While I’ve never been to Northern Ireland, it’s just a short ferry ride away from me in northwest England.  With so many celebrations taking place this year, I’m going to make visiting Belfast a priority for 2012!

To learn more about these celebrations and events in Belfast, please visit ni2012.com.

Comments

9 Responses to “100 Years Since Titanic. 1 Year Since My Wreck.”
  1. From a maritime safety professional the conditions onboard that boat were just awful. It really is VERY lucky that everyone made it off safe and sound. It’s sad that a whole boat full of people are probably nervous about travel by boat (and who could blame them?)

    For those travelers that do travel on boats here is a little checklist to perform right after you get onboard. A lot of the smaller boats, especially in Indonesia are not regulated that much and safety issues are rampant.
    1) Locate the life jackets and make sure they are in working order. If they aren’t I would seriously consider getting off.
    2) If there is a life boat find it and make sure you know how to get there
    3) Make sure you have a buddy/someone knows you are onboard. Don’t trust that the crew will be looking for you.
    4) If possible make sure to dress warmly with sneakers. Even in tropical waters hypothermia can occur.
    5) Don’t worry about your belongings onboard in an emergency situation. Worry about getting yourself to the safest place possible.

    • Chris, thanks so much for sharing your tips! From someone in your position, it’s quite valuable.

      One tip I got from a friend in Indonesia is to grab a life jacket as soon as you get onto the boat and hoard it. They often don’t have enough for the whole group.

  2. aradanielle says:

    Hi Kate! Thanks to you I can now justify my paranoia for sinking boats. As it is, I’m always the first one on to slap on my life vest even when the rest of friends are sitting there, thinking I look like a loser. And this is exactly the reason why! I would’ve been so petrified if that ship wreck had happened to me (being the non-swimming type and all). Glad you made it out safe!!! And, now, I will scroll through your blogs to read about said shipwreck. Another tally to add onto the list of things I am scared of. Kudos to you for getting on a boat again. I could only hope to be as brave 🙂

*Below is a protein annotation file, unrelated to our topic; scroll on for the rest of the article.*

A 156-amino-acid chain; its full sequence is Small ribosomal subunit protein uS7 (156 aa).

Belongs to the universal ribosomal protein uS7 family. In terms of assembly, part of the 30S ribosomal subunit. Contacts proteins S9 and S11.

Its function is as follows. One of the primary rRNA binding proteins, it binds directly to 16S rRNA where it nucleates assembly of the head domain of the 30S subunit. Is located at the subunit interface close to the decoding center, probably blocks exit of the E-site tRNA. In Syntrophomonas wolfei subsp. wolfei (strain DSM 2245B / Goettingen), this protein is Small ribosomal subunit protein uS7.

3. I don’t like boats at the best of times but I don’t think i would step on another boat if i was on one that sank. It is always a big loss when a ship sinks.

  4. Waegook Tom says:

    Great post, Kate – also, awesome that you’ll be having a live stream on your blog.

    I remember reading about your shipwreck when it happened this time last year – it’s whizzed by pretty fast. Glad that your shipmates are doing OK, too 🙂

  5. Annie says:

    I remember reading about your wreck right when I was thinking about doing the cruise myself.
    I was/am very skeptical of transportation in Indonesia – one of our vans almost crashed into a family on a motorbike on the way to Padangbai. I nearly lost it since there was a baby on the bike. Thank god our driver veered away at the last second though.